|Message from Alexander Dudley
Hello, citizens of Earth, friends, photographers and naturalists!
Welcome to a sample of my Australian wildlife photography library. Amongst these pages are photos of Australian reptiles (including snakes, lizards, turtles and crocodiles), various marsupials (including Tasmanian Devils and Koalas), frogs and birds.
I work and have worked widely across Australia as a zoologist, interpretation ranger and commercial guide. Sometimes I sell photographs. Sometimes I sell poetry. I have avoided selling my soul so far.
I am and always have been very interested in wildlife, especially reptiles and amphibians. I have been photographing animals since 1984 and some of these photos are from scanned slides.
When photographing animals I don't do studio work, although I may handle some species, gently and carefully. Where possible I photograph the animal in situ as these animals are all part of the environment that I find them in. I find there is greater satisfaction in getting the shot "in the wild".
Equipment used in these galleries includes the following digital cameras: Nikon D200, D300, D5000, D7000, Fujifilm S2 Pro, Canon G9, Fujifilm F100fd, Fujifilm E550, Fujifilm F810, Panasonic LX-3, FT-3 and a Nikon Coolpix 5700. Lenses used include: 60mm Micro-Nikkor, a Nikkor 80-400mm AF VR Zoom, Nikkor AF-S 300mm F4, a Tamron 17-50 F2.8. Flash units include a Nikon SB-800, a small manual flash and a slave flash. Scanned photos are from a Nikon F801, F90x, an Olympus OM-1 and OM-2 and a menagerie of lenses. Photos were scanned on a Nikon Coolscan LS-1000 and a Nikon Super Coolscan 5000 ED.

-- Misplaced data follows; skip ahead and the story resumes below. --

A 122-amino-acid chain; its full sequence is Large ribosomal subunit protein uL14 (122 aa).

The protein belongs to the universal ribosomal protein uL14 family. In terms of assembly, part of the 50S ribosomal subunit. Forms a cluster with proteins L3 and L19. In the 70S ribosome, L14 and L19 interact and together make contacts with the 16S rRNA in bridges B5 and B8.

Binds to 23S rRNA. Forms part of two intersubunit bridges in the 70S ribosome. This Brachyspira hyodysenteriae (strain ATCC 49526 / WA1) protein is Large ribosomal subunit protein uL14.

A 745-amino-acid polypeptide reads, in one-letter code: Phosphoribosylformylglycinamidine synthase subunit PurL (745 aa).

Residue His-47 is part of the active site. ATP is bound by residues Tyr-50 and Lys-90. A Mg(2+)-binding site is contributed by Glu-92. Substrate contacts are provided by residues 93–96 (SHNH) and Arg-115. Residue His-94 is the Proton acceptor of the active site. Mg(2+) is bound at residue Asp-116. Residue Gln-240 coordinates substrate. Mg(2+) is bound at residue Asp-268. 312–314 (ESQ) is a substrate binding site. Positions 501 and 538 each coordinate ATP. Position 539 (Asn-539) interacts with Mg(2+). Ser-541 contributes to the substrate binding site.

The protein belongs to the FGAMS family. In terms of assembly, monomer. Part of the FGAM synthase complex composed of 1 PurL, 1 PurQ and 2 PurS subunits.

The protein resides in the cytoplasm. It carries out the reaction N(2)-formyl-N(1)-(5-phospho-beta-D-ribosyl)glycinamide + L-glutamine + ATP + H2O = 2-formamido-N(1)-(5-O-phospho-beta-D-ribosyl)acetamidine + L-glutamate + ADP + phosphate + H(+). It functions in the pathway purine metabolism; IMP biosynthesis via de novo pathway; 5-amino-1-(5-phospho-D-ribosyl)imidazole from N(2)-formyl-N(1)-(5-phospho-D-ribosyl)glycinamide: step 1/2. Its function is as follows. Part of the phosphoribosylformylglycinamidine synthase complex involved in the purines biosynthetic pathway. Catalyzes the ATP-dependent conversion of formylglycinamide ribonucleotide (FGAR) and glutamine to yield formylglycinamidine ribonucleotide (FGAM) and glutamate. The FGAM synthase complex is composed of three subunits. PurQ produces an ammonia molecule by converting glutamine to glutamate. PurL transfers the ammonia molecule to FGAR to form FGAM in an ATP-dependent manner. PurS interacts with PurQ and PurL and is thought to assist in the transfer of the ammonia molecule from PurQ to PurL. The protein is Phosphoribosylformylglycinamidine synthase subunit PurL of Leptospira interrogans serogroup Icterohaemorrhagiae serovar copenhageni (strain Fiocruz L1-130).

Please do not use any of these images for publication or public presentation without my permission. You will otherwise be in breach of Copyright and I will pursue you, your family, and their descendents relentlessly. Apart from that I am a big softie and if you ask, I will not refuse any reasonable request. So contact me if you are interested in using these images or for further information about them or the animals depicted. They represent a lot of work!
In the meantime, remember Earth is a small place, and we share it with many other beings who also call it home. All the animals depicted here are tuned to a finely balanced community structure depending on (amongst other things) particular rainfall and temperature averages. The science supporting anthropogenic climate change is well-researched and the evidence that this is occurring and is a major threat to global and local ecosystems is very strong indeed. But even if it were a load of bunkum produced by a clade of conspiring zealots, surely, as the most powerful species on the planet, we have an obligation to take the role of stewardship seriously and limit pollution where we can?